Brooklyn Buzz, or How We Ruin Great Things By Liking Them
Time for a little honesty: I can’t decide if I actually care about attending Brooklyn Beta or if I just want to be thought of as someone cool enough to be found at a conference that gathers in a place called The Invisible Dog. It’s probably a little of both.
If you haven’t heard about Brooklyn Beta, the Analog and Fictive Kin organizing duo describe it as “a friendly, intimate web conference in the heart of Brooklyn with some of our favorite web designers, developers, and business people.” Being small and focused on encouraging attendees to use their magical abilities to bring ideas to life, it generated a lot of, let’s say “eventbuzz”.
What’s “eventbuzz”? As I’m writing this, the following Twitter exchange appeared in my Timeline in the span of about 30 to 40 seconds.
No speakers have been mentioned, no schedule posted, almost no information is available at all except the date and the venue, and the (update: first day’s quota) tickets sold out in 45 seconds, max. That’s some fine looking eventbuzz right there.
Of course, I can’t say for sure why anyone bought a ticket to “the Beta”, as they call it*. I know there are plenty of reasons to want to spend a weekend with brilliant, creative web people, talking about creating excellent things. (Take a look at Chris Shiflett’s blog or Cameron Koczon’s Gimmebar preview if you need proof of brilliance.)
*Nobody calls it that.
But no matter how brilliant an event is, eventbuzz is a potential poison that can turn the greatest of gatherings into a sad, self-congrulationfest where brilliant speakers run from professional networkers and good-hearted nobodies watch silently from the corners.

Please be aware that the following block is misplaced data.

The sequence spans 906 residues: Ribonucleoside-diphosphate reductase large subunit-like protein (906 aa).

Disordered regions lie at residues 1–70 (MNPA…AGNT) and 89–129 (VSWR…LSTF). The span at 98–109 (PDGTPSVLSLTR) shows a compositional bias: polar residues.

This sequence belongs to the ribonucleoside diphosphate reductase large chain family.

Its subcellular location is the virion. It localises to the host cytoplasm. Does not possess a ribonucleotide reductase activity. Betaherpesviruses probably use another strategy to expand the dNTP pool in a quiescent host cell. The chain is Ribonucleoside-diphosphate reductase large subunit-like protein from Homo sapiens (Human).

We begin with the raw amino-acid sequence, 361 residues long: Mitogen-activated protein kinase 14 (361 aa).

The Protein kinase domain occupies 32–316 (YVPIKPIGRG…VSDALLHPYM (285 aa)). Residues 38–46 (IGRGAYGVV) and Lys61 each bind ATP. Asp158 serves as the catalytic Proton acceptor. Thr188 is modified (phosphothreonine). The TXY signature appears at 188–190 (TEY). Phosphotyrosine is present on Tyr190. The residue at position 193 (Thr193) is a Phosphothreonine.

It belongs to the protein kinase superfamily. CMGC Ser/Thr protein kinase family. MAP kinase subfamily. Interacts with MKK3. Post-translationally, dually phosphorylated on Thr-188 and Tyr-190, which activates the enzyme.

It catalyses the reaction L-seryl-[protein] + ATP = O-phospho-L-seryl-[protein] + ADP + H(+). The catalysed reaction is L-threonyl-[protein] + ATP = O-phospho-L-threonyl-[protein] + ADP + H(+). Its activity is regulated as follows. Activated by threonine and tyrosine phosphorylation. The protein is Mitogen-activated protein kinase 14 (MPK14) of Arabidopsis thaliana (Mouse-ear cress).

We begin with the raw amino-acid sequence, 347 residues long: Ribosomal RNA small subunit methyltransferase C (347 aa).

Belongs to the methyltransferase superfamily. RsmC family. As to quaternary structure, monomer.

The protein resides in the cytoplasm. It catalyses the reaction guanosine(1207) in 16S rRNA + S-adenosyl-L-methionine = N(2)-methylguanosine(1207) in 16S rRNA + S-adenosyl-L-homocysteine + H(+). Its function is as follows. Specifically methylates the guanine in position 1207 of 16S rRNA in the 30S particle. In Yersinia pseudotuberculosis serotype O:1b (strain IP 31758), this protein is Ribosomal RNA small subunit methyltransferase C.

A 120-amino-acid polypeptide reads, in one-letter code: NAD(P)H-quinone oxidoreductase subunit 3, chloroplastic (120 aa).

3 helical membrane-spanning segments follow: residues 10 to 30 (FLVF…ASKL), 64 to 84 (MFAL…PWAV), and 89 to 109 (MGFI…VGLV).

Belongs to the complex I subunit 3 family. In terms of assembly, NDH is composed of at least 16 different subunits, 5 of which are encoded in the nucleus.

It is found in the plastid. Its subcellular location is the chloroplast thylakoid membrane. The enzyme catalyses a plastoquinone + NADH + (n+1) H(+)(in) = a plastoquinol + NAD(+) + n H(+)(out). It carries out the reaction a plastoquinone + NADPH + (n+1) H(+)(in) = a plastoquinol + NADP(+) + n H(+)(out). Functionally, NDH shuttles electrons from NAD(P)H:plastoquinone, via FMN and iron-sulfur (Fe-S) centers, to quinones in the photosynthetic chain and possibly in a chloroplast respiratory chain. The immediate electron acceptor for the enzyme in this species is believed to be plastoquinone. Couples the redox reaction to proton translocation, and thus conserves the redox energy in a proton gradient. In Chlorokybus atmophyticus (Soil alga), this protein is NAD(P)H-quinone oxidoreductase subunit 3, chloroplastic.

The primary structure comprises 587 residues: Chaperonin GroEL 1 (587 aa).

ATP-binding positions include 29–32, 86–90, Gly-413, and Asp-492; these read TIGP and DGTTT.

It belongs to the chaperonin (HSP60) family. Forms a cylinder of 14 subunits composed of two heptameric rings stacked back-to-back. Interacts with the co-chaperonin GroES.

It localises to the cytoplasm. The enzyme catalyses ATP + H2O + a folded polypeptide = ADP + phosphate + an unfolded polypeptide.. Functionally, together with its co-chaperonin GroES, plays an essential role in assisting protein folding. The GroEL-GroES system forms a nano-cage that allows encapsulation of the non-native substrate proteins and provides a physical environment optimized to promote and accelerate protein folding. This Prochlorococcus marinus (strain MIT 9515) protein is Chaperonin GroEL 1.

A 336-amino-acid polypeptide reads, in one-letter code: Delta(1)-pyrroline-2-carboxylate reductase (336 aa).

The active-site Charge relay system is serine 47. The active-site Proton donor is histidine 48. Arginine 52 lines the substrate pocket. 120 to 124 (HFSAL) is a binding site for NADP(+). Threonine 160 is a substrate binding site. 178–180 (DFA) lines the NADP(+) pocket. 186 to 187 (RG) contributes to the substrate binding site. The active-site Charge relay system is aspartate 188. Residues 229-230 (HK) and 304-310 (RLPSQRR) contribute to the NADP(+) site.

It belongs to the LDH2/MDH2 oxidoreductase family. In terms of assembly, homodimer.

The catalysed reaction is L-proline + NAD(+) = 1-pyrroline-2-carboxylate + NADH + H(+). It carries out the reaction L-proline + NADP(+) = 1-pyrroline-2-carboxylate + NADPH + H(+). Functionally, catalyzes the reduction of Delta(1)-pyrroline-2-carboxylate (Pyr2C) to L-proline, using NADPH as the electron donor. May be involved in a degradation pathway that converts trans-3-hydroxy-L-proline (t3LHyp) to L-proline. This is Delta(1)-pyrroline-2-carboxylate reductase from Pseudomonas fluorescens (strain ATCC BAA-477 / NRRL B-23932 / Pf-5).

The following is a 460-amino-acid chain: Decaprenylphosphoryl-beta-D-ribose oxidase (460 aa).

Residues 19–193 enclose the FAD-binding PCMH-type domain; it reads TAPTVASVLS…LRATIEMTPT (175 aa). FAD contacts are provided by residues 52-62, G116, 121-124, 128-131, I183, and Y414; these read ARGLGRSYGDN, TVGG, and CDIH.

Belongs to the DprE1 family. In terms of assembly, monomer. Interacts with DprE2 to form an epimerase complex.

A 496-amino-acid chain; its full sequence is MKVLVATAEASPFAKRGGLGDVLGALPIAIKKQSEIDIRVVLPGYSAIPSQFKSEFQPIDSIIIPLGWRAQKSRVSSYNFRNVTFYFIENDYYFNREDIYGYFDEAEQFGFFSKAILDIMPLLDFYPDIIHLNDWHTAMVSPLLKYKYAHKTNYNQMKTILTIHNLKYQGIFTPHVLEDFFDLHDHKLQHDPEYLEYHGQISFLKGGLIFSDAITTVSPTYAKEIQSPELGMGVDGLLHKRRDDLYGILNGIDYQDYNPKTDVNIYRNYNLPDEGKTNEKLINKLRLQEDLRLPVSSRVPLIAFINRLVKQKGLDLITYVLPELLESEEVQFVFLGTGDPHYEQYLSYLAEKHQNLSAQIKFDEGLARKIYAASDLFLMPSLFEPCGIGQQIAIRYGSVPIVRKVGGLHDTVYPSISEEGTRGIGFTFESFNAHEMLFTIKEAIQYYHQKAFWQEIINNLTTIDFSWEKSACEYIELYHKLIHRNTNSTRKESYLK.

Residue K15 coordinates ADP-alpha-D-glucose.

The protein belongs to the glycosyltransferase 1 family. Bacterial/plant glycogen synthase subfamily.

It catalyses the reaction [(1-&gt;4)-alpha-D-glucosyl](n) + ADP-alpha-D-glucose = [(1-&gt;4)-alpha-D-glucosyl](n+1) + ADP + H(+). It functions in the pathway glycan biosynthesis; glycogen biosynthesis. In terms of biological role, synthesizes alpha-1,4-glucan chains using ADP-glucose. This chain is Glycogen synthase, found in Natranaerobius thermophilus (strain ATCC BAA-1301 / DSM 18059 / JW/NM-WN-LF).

Hopefully that doesn’t happen to Brooklyn Beta. The Analog|FK duo is almost certainly taking precautions against that kind of disaster. But there’s only so much they can do.
The rest is kind of up to us. We ruin things by liking them for the wrong reasons. Here’s what I think we can do.
Let’s start separating networking and business-building from sharing ideas and making great things. Let’s get together and talk about what we’re doing without inviting celebrity guest speakers. Let’s find ways to involve more people, and not just by offering free pizza. Let’s make our gatherings an exciting place to be because we’re talking about exciting things right in our own neighborhoods. No, you probably won’t find a job or a pitch or a connection at this kind of get together — but you might find inspiration to make something of your own.
Matthew Smith is talking about this kind of thing already with his Grok idea (check it out if you haven’t already). Groks are an interesting idea, but Matthew is at a disadvantage — he’s one of the celebrities that can easily draw people in for the wrong reasons. In this case, we “good-hearted nobodies” are in a great position to create something interesting that attracts just the right crowd, if we figure out how to do it.
The trick will be getting people’s attention, and finding ways to gather and share great ideas about making great things in our own communities without turning those gatherings into sub-standard networking sales-pitch parades. If we can do that, maybe we won’t need to be glued to a screen punching “refresh” 1000 times a minute, desperately hoping we’ll be lucky enough to score a ticket to the next eventbuzzed un-conference. We’ll be too busy planning our own.